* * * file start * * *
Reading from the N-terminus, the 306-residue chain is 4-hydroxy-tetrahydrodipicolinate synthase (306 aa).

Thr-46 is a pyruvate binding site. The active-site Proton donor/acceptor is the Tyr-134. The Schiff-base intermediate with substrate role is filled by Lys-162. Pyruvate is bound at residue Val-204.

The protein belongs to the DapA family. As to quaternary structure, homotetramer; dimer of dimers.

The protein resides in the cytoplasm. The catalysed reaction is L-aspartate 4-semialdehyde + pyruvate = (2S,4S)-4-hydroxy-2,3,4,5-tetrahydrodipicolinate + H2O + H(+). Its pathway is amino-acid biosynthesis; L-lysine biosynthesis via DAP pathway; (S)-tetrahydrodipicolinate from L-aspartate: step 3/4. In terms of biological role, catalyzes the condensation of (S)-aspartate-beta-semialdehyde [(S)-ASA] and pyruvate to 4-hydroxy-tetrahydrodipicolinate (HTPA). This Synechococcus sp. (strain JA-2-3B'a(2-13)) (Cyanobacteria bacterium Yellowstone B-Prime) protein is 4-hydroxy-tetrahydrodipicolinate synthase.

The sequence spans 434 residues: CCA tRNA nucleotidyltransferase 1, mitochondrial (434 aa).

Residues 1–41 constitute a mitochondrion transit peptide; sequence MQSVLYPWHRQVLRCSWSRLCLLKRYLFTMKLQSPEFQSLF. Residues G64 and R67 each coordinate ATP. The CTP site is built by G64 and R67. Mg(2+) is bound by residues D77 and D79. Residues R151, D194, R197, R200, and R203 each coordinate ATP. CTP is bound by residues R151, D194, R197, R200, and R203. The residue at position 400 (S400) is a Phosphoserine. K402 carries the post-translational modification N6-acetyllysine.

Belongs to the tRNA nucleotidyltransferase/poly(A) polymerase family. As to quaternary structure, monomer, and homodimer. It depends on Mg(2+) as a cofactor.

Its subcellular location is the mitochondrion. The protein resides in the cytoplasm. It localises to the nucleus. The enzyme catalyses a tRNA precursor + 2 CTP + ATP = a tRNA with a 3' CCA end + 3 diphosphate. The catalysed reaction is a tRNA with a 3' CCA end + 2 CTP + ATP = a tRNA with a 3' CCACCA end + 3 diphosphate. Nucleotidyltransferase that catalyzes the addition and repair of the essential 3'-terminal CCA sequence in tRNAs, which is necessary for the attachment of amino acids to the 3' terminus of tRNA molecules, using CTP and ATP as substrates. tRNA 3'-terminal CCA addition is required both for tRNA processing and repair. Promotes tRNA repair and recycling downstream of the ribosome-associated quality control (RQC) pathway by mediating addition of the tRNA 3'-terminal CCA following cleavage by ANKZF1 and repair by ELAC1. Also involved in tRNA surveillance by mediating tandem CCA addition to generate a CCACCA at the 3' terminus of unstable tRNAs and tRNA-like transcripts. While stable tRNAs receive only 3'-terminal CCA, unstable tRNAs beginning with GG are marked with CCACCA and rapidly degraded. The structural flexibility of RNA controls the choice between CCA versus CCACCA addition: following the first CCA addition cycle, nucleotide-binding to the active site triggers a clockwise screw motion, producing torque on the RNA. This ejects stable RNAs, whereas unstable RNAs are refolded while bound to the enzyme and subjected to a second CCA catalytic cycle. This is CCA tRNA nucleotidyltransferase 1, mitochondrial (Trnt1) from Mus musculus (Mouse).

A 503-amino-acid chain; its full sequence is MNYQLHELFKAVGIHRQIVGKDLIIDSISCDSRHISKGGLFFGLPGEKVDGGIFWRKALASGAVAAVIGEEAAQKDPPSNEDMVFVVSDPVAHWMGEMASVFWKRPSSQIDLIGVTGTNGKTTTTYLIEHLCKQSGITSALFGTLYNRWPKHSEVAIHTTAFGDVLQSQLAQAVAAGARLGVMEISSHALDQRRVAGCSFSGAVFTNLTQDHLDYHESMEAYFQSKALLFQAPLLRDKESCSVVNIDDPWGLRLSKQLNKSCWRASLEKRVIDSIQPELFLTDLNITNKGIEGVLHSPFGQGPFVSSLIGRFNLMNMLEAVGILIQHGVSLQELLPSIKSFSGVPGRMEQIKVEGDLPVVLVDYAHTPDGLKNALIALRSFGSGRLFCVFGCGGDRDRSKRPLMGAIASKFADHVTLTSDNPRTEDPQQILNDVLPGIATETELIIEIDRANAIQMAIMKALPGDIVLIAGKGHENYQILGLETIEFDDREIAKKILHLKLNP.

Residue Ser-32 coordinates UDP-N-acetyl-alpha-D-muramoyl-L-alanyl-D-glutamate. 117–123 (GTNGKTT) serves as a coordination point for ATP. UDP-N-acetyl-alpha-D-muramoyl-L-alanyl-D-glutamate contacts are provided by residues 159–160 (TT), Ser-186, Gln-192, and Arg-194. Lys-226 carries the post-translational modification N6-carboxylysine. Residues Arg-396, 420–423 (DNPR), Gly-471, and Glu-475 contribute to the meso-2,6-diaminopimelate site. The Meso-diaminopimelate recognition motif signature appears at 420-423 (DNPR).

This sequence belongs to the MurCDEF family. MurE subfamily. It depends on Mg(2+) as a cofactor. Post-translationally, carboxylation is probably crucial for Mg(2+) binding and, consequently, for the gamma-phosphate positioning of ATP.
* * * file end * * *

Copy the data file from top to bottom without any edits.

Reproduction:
Reading from the N-terminus, the 306-residue chain is 4-hydroxy-tetrahydrodipicolinate synthase (306 aa).

Thr-46 is a pyruvate binding site. The active-site Proton donor/acceptor is the Tyr-134. The Schiff-base intermediate with substrate role is filled by Lys-162. Pyruvate is bound at residue Val-204.

The protein belongs to the DapA family. As to quaternary structure, homotetramer; dimer of dimers.

The protein resides in the cytoplasm. The catalysed reaction is L-aspartate 4-semialdehyde + pyruvate = (2S,4S)-4-hydroxy-2,3,4,5-tetrahydrodipicolinate + H2O + H(+). Its pathway is amino-acid biosynthesis; L-lysine biosynthesis via DAP pathway; (S)-tetrahydrodipicolinate from L-aspartate: step 3/4. In terms of biological role, catalyzes the condensation of (S)-aspartate-beta-semialdehyde [(S)-ASA] and pyruvate to 4-hydroxy-tetrahydrodipicolinate (HTPA). This Synechococcus sp. (strain JA-2-3B'a(2-13)) (Cyanobacteria bacterium Yellowstone B-Prime) protein is 4-hydroxy-tetrahydrodipicolinate synthase.

The sequence spans 434 residues: CCA tRNA nucleotidyltransferase 1, mitochondrial (434 aa).

Residues 1–41 constitute a mitochondrion transit peptide; sequence MQSVLYPWHRQVLRCSWSRLCLLKRYLFTMKLQSPEFQSLF. Residues G64 and R67 each coordinate ATP. The CTP site is built by G64 and R67. Mg(2+) is bound by residues D77 and D79. Residues R151, D194, R197, R200, and R203 each coordinate ATP. CTP is bound by residues R151, D194, R197, R200, and R203. The residue at position 400 (S400) is a Phosphoserine. K402 carries the post-translational modification N6-acetyllysine.

Belongs to the tRNA nucleotidyltransferase/poly(A) polymerase family. As to quaternary structure, monomer, and homodimer. It depends on Mg(2+) as a cofactor.

Its subcellular location is the mitochondrion. The protein resides in the cytoplasm. It localises to the nucleus. The enzyme catalyses a tRNA precursor + 2 CTP + ATP = a tRNA with a 3' CCA end + 3 diphosphate. The catalysed reaction is a tRNA with a 3' CCA end + 2 CTP + ATP = a tRNA with a 3' CCACCA end + 3 diphosphate. Nucleotidyltransferase that catalyzes the addition and repair of the essential 3'-terminal CCA sequence in tRNAs, which is necessary for the attachment of amino acids to the 3' terminus of tRNA molecules, using CTP and ATP as substrates. tRNA 3'-terminal CCA addition is required both for tRNA processing and repair. Promotes tRNA repair and recycling downstream of the ribosome-associated quality control (RQC) pathway by mediating addition of the tRNA 3'-terminal CCA following cleavage by ANKZF1 and repair by ELAC1. Also involved in tRNA surveillance by mediating tandem CCA addition to generate a CCACCA at the 3' terminus of unstable tRNAs and tRNA-like transcripts. While stable tRNAs receive only 3'-terminal CCA, unstable tRNAs beginning with GG are marked with CCACCA and rapidly degraded. The structural flexibility of RNA controls the choice between CCA versus CCACCA addition: following the first CCA addition cycle, nucleotide-binding to the active site triggers a clockwise screw motion, producing torque on the RNA. This ejects stable RNAs, whereas unstable RNAs are refolded while bound to the enzyme and subjected to a second CCA catalytic cycle. This is CCA tRNA nucleotidyltransferase 1, mitochondrial (Trnt1) from Mus musculus (Mouse).

A 503-amino-acid chain; its full sequence is MNYQLHELFKAVGIHRQIVGKDLIIDSISCDSRHISKGGLFFGLPGEKVDGGIFWRKALASGAVAAVIGEEAAQKDPPSNEDMVFVVSDPVAHWMGEMASVFWKRPSSQIDLIGVTGTNGKTTTTYLIEHLCKQSGITSALFGTLYNRWPKHSEVAIHTTAFGDVLQSQLAQAVAAGARLGVMEISSHALDQRRVAGCSFSGAVFTNLTQDHLDYHESMEAYFQSKALLFQAPLLRDKESCSVVNIDDPWGLRLSKQLNKSCWRASLEKRVIDSIQPELFLTDLNITNKGIEGVLHSPFGQGPFVSSLIGRFNLMNMLEAVGILIQHGVSLQELLPSIKSFSGVPGRMEQIKVEGDLPVVLVDYAHTPDGLKNALIALRSFGSGRLFCVFGCGGDRDRSKRPLMGAIASKFADHVTLTSDNPRTEDPQQILNDVLPGIATETELIIEIDRANAIQMAIMKALPGDIVLIAGKGHENYQILGLETIEFDDREIAKKILHLKLNP.

Residue Ser-32 coordinates UDP-N-acetyl-alpha-D-muramoyl-L-alanyl-D-glutamate. 117–123 (GTNGKTT) serves as a coordination point for ATP. UDP-N-acetyl-alpha-D-muramoyl-L-alanyl-D-glutamate contacts are provided by residues 159–160 (TT), Ser-186, Gln-192, and Arg-194. Lys-226 carries the post-translational modification N6-carboxylysine. Residues Arg-396, 420–423 (DNPR), Gly-471, and Glu-475 contribute to the meso-2,6-diaminopimelate site. The Meso-diaminopimelate recognition motif signature appears at 420-423 (DNPR).

This sequence belongs to the MurCDEF family. MurE subfamily. It depends on Mg(2+) as a cofactor. Post-translationally, carboxylation is probably crucial for Mg(2+) binding and, consequently, for the gamma-phosphate positioning of ATP.